Wednesday, September 27, 2006

When Push Comes to Shove

Why do we so often wait for an external stimulus that may not be coming? We all do it, at different times to varying degrees. The moment will come. Something will happen that will change things. Get in shape, change jobs, ditch that deadend relationship. In time, when the moment comes...

Maybe it's fear of failure, maybe it's laziness or maybe it's a refusal to give up something that may not be good for you but has become oddly comfortable and familiar.

I don't think being diagnosed with diabetes was that moment for me. I think it was the moment when I said, "The moment isn't coming." The day after my diagnosis I signed up to work with a personal trainer 3 times a week at the gym. I also signed up to work with a registered dietician once a week for the next 10 weeks.

To think it has only been a week. It feels much longer. It feels like a lifetime ago.

For the greater part in my life I have been carefree and happy and I have been that through some pretty hard things. I was used to taking care of myself. Didn't feel broken before. Up until 2 years ago. The last two years were in many ways the the worst thing that happened to me. And the best. The aftermath left me vulnerable, weak and insecure. I let go of my defenses and never got them back. Not that letting go of my defenses was necessarily a bad thing but losing it, and losing myself, was.

I got over T some time ago. I even got over my mom's health, career setbacks and financial losses. And now I think I am finally forgiving myself.

It's okay to screw up, feel vulnerable, show your emotions, rely on outside help and not always know how your life is going to turn out. It's okay to be weak. It's okay to fail. As long as you can pick up the pieces and move on. I am.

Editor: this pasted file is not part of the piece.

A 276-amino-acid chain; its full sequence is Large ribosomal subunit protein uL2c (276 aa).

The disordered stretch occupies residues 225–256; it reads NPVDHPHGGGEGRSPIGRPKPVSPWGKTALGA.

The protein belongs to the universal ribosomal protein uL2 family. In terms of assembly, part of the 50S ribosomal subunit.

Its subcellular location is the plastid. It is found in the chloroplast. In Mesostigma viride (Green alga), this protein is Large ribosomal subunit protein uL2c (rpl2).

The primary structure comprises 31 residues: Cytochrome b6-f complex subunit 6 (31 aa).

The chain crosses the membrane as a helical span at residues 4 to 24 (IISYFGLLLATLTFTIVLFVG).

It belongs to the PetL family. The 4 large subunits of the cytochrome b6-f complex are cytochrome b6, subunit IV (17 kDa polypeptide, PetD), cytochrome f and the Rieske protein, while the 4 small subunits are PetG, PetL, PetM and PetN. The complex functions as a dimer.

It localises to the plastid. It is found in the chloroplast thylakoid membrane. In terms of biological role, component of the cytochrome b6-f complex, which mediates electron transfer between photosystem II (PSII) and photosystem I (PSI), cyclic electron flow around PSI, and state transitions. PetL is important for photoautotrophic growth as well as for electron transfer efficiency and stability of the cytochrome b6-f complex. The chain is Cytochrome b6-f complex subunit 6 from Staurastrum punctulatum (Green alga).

To my faithful reader community of 1 and occasionally 2 - I started a separate blog to track my workouts and nutrition as I work towards my goal of running a marathon some day so I probably won't be posting as much here. Not that I currently do. :-) But I will be posting here, and in case I lose you before I get my next post up, I just want to say thanks. For reading and for your words of encouragement.

Monday, September 18, 2006

Fears and Getting Over Them

I made that list in my head as I was driving back from my doctor's office today after finding out that I have diabetes. I have probably had it for some time, at least a year. We are guessing a year because my last blood test a year ago was normal and I started gaining weight around Dec which according to my doctor could have been an early sign of insulin resistance which left untreated developed into full blown diabetes. Being genetically predisposed to the disease probably didn't hurt either.

Deepak Chopra says we fear most that what has already happened to us. I guess it's true. It's definitely true in my case. On the drive home I made a list of all my fears. It was triggered by a comment my doctor made about not being afraid. To my surprise my biggest fears turned out to be those that have already come to pass. Not that that makes it any better or more bearable or the possibility of it happening again any less frightening but knowing that you have come through one thing does make you believe that maybe you can come through another too and even simply admitting to yourself that you have fears but knowing you haven't let them hold you back makes you feel stronger.